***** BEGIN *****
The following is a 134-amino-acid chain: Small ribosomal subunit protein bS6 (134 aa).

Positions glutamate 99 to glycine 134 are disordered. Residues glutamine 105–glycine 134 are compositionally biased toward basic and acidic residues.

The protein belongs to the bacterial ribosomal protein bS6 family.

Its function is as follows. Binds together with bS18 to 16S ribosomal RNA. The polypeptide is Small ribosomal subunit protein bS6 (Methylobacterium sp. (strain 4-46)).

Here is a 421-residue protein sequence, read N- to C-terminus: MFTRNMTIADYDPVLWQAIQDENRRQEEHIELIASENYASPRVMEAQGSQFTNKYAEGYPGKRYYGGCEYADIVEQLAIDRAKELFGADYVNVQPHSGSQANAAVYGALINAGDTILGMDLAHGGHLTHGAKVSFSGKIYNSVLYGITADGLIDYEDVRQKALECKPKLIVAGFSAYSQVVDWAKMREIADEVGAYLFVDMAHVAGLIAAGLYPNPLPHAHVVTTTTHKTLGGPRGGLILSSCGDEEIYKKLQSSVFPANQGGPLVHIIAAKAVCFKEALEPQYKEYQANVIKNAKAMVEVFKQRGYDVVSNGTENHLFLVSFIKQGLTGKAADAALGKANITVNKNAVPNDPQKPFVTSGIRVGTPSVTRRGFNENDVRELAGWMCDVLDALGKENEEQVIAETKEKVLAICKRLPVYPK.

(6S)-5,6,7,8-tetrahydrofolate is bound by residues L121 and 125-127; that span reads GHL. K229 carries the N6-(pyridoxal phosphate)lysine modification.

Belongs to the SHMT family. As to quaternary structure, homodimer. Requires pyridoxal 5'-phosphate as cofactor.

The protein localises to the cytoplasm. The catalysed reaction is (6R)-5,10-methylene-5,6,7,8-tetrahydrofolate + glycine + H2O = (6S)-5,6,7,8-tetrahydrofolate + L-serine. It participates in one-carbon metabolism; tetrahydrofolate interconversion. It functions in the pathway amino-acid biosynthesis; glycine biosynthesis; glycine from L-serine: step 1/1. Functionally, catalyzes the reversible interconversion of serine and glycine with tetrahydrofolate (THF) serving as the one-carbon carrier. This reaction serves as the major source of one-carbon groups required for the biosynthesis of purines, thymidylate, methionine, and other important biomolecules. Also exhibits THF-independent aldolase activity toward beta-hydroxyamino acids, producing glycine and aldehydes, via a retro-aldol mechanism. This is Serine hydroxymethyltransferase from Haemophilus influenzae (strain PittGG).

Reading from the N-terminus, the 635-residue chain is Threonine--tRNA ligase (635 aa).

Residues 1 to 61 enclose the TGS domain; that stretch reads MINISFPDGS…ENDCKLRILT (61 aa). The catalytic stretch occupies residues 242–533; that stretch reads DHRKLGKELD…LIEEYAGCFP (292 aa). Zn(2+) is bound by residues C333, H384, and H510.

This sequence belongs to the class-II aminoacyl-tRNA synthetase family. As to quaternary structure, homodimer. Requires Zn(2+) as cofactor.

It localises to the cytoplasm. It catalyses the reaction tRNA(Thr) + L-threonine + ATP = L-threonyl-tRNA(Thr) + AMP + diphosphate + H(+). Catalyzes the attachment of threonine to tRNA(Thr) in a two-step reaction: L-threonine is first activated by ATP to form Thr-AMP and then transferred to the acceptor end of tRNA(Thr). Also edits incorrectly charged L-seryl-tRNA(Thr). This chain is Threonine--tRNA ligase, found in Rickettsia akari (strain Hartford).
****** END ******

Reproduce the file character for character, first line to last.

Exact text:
The following is a 134-amino-acid chain: Small ribosomal subunit protein bS6 (134 aa).

Positions glutamate 99 to glycine 134 are disordered. Residues glutamine 105–glycine 134 are compositionally biased toward basic and acidic residues.

The protein belongs to the bacterial ribosomal protein bS6 family.

Its function is as follows. Binds together with bS18 to 16S ribosomal RNA. The polypeptide is Small ribosomal subunit protein bS6 (Methylobacterium sp. (strain 4-46)).

Here is a 421-residue protein sequence, read N- to C-terminus: MFTRNMTIADYDPVLWQAIQDENRRQEEHIELIASENYASPRVMEAQGSQFTNKYAEGYPGKRYYGGCEYADIVEQLAIDRAKELFGADYVNVQPHSGSQANAAVYGALINAGDTILGMDLAHGGHLTHGAKVSFSGKIYNSVLYGITADGLIDYEDVRQKALECKPKLIVAGFSAYSQVVDWAKMREIADEVGAYLFVDMAHVAGLIAAGLYPNPLPHAHVVTTTTHKTLGGPRGGLILSSCGDEEIYKKLQSSVFPANQGGPLVHIIAAKAVCFKEALEPQYKEYQANVIKNAKAMVEVFKQRGYDVVSNGTENHLFLVSFIKQGLTGKAADAALGKANITVNKNAVPNDPQKPFVTSGIRVGTPSVTRRGFNENDVRELAGWMCDVLDALGKENEEQVIAETKEKVLAICKRLPVYPK.

(6S)-5,6,7,8-tetrahydrofolate is bound by residues L121 and 125-127; that span reads GHL. K229 carries the N6-(pyridoxal phosphate)lysine modification.

Belongs to the SHMT family. As to quaternary structure, homodimer. Requires pyridoxal 5'-phosphate as cofactor.

The protein localises to the cytoplasm. The catalysed reaction is (6R)-5,10-methylene-5,6,7,8-tetrahydrofolate + glycine + H2O = (6S)-5,6,7,8-tetrahydrofolate + L-serine. It participates in one-carbon metabolism; tetrahydrofolate interconversion. It functions in the pathway amino-acid biosynthesis; glycine biosynthesis; glycine from L-serine: step 1/1. Functionally, catalyzes the reversible interconversion of serine and glycine with tetrahydrofolate (THF) serving as the one-carbon carrier. This reaction serves as the major source of one-carbon groups required for the biosynthesis of purines, thymidylate, methionine, and other important biomolecules. Also exhibits THF-independent aldolase activity toward beta-hydroxyamino acids, producing glycine and aldehydes, via a retro-aldol mechanism. This is Serine hydroxymethyltransferase from Haemophilus influenzae (strain PittGG).

Reading from the N-terminus, the 635-residue chain is Threonine--tRNA ligase (635 aa).

Residues 1 to 61 enclose the TGS domain; that stretch reads MINISFPDGS…ENDCKLRILT (61 aa). The catalytic stretch occupies residues 242–533; that stretch reads DHRKLGKELD…LIEEYAGCFP (292 aa). Zn(2+) is bound by residues C333, H384, and H510.

This sequence belongs to the class-II aminoacyl-tRNA synthetase family. As to quaternary structure, homodimer. Requires Zn(2+) as cofactor.

It localises to the cytoplasm. It catalyses the reaction tRNA(Thr) + L-threonine + ATP = L-threonyl-tRNA(Thr) + AMP + diphosphate + H(+). Catalyzes the attachment of threonine to tRNA(Thr) in a two-step reaction: L-threonine is first activated by ATP to form Thr-AMP and then transferred to the acceptor end of tRNA(Thr). Also edits incorrectly charged L-seryl-tRNA(Thr). This chain is Threonine--tRNA ligase, found in Rickettsia akari (strain Hartford).